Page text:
In 2020, High Quality Contracting, Inc. saw a rise in the number of new customers who came to us after another contractor had scammed them. Many homeowners do not know how to avoid contractor scams.
Many of these cases involved widows and widowers who received life insurance payout and were taken for a ride. Older adults are targeted because they usually have a “nest egg” built up or have enough equity in their homes to take out a second mortgage for these improvements.
High Quality Contracting, Inc. knows how hard you and your loved one worked for your home. Having someone come along and take advantage of your situation is a hard pill to swallow.
Scams we have found a rise in are:
- Substandard work performed, many times not within code.
- High-Pressure Sales tactics stressing the urgency of the work to be performed.
- Incompleted work
- Inflated pricing
- Use of low-quality materials
- Targeting widows and widowers from local obituaries.
- Posing as a building inspector or other city/county official demanding work to be done. Then referring the homeowner to a specific contractor.
- Insisting the homeowner work with their finance company or lender.
To avoid being scammed, High Quality Contracting, Inc. suggests homeowners do the following:
- Verify that the contractor you are considering is licensed and insured.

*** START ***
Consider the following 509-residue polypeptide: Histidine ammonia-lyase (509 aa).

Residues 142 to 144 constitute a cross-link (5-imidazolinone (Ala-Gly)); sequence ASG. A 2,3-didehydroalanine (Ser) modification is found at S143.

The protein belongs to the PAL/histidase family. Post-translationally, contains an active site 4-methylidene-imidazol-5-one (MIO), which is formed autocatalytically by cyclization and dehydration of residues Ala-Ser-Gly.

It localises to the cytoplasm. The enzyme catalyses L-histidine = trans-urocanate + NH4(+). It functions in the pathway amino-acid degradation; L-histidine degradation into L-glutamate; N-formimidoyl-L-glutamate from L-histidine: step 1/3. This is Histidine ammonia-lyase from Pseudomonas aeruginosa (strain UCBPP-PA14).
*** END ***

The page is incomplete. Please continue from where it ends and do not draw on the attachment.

- Check with the Wisconsin Better Business Bureau and look for the contractor’s rating. The BBB assigns accredited members a rating from A+ to F depending on the companies past behavior and the number of complaints they have.
- Ask family and friends for references to contractors they have worked with in the past and had good experiences.
- Check out Angie’s List and look at the contractor reviews. See how other people in your area have rated that contractor.
- Get written estimates.
- Don’t assume the lowest bid is always the best. Remember that you get what you pay for. Check out the company’s reputation and the products they plan to use.
- Get a written contract. Never have a contractor start work on a handshake.
- Find out if you need City, County, or any State permits.
- Pay down payment to start work in a check, money order, or credit card and maintain accurate records. Never pay in cash.
- Use your banking institution for financing.
Even when we do all of our due diligence, sometimes we still get scammed, but the chances are much lower when you have done your research.
Further resources include and are not limited to:
Resources Federal Bureau of Investigation: Common Fraud Schemes
National Consumer Law Center: Home Improvement Scam Alert
Consumer Financial Protection Agency: Considering a Reverse Mortgage?
Better Business Bureau:
National Association of the Remodeling Industry Milwaukee:
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